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CTA brings in unarmed security guards to fight crime, but will that be enough?

CHICAGO (CBS) — Robberies, stabbings and shootings are among the violent attacks that have been reported in the CTA system over the past month.

Is the solution to combating these crimes the use of unarmed security agents? The city thinks so.

As CBS 2’s Jermont Terry reported, CTA passengers say they feel like they’re watching their backs — whether on buses or trains — and the Chicago Transit Authority expects those security guards monitor any problems.

But will that be enough?

As is the case this year, crime on the CTA has increased by 40%. We have heard of many riders who have been victimized – including Mimi Sarne, who was attacked on the Jackson Red Line platform downtown in early January.

“Whatever they do, the CTA – it doesn’t work,” Sarne said.

After piloting the CTA since the 80s, Sarne said last month that she was not ready to give up completely.

“But the ‘L’ until they have police there or some semblance of it, I’m not going there,” Sarne said in March. “It just doesn’t seem safe to me.”

The extra police aren’t coming. Instead, the CTA is bringing in what they say will eventually be a total of 300 unarmed security guards to clog buses and trains.

Many security guards are trained in de-escalation and conflict resolution.

“If there’s anyone they should be teaching de-escalation training to, it’s their own operators,” said Keith Hill, president of Amalgamated Transit Union Local 41.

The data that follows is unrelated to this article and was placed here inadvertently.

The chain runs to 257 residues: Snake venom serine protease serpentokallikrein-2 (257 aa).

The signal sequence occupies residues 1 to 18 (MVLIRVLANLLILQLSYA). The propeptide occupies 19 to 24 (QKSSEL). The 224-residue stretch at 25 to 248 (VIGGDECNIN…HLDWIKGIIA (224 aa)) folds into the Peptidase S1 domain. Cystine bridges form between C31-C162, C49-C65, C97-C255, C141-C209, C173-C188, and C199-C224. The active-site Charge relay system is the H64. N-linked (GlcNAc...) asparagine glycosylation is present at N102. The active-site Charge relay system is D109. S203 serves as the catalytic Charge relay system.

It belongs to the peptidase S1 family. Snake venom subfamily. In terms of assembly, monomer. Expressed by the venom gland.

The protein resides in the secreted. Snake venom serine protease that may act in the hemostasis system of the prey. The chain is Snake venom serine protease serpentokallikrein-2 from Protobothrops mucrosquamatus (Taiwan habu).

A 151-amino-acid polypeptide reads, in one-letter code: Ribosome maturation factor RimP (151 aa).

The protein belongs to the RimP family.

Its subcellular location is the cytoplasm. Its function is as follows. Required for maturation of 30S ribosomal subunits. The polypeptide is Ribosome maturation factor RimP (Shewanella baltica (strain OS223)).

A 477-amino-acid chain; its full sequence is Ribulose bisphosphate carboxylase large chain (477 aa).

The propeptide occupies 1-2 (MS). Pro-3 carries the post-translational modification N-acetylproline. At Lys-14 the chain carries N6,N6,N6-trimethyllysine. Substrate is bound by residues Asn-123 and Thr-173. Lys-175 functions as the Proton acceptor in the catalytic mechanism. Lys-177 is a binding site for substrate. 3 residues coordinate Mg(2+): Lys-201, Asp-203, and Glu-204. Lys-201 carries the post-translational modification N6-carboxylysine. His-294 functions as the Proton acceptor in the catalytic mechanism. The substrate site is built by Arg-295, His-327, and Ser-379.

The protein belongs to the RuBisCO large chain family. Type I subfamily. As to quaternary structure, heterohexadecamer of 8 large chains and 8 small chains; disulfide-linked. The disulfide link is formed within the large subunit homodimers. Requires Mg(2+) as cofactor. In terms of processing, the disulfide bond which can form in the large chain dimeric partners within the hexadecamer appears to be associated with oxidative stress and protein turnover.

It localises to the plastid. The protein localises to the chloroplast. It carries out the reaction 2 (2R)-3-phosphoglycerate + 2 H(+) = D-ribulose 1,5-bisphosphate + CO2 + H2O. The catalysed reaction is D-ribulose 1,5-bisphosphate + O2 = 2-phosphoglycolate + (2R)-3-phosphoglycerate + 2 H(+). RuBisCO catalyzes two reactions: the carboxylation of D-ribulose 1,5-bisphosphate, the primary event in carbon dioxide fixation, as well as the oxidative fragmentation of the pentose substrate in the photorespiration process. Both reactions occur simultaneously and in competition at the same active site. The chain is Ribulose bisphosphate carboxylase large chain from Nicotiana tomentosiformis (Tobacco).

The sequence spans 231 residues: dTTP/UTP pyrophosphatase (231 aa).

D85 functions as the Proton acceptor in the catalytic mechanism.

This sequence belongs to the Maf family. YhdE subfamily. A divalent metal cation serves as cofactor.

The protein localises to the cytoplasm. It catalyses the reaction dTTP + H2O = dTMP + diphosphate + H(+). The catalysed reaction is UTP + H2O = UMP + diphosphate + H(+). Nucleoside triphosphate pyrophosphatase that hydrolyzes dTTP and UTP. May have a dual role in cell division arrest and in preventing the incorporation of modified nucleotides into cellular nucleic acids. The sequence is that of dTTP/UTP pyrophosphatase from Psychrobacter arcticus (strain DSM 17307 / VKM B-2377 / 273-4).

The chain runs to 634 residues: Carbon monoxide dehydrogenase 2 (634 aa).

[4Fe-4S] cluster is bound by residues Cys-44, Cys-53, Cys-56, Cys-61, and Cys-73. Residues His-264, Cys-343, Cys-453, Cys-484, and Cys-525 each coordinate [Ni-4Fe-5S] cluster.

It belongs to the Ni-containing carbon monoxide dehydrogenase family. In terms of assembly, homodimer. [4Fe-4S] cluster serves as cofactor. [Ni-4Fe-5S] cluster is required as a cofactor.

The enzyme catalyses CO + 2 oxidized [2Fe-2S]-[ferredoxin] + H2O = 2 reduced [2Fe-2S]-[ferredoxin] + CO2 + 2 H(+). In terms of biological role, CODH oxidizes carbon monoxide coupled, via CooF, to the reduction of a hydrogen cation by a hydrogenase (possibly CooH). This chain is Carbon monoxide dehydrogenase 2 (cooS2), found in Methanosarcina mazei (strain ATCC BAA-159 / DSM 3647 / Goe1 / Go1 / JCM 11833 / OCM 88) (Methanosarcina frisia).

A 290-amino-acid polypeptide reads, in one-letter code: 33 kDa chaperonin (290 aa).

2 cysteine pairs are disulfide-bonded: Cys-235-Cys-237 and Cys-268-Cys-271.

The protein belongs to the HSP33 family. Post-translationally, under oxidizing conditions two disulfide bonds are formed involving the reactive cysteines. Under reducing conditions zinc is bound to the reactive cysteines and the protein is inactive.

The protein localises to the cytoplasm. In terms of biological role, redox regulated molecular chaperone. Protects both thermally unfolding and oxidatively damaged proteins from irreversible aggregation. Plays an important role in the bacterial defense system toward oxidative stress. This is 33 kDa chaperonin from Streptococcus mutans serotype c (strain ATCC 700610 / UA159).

The CTA revealed the number of guards arriving just days after a letter from U.S. Senate Majority Whip Dick Durbin and Rep. Jesús “Chuy” García (D-Illinois), who insisted that “we must do more to protect frontline CTA workers and passengers given the alarming increase in crime on the CTA system.”

Hill still wants armed officers.

“It’s a world-class city, world-class public transit, and they deserve better,” he said.

The concern isn’t just about violence against CTA runners. Earlier this month a CTA worker was pushed onto the Red Line tracks at the Granville stop in Edgewater.

The crews were forced to cut off the power to the rail in order to rescue the worker. No one was arrested, but we know there is a video of the attackers.

CBS 2 urged CTA to release a video of those involved. Our request for open recording was denied, saying “disclosure of this video footage would reveal the position of the cameras.”

“What is more important – where do you have your cameras or do you protect people who take our system?” said Hill.

So far this year, there have been 432 violent incidents on CTA buses, trains, platforms and stations – with robbery and robbery leading the crimes.


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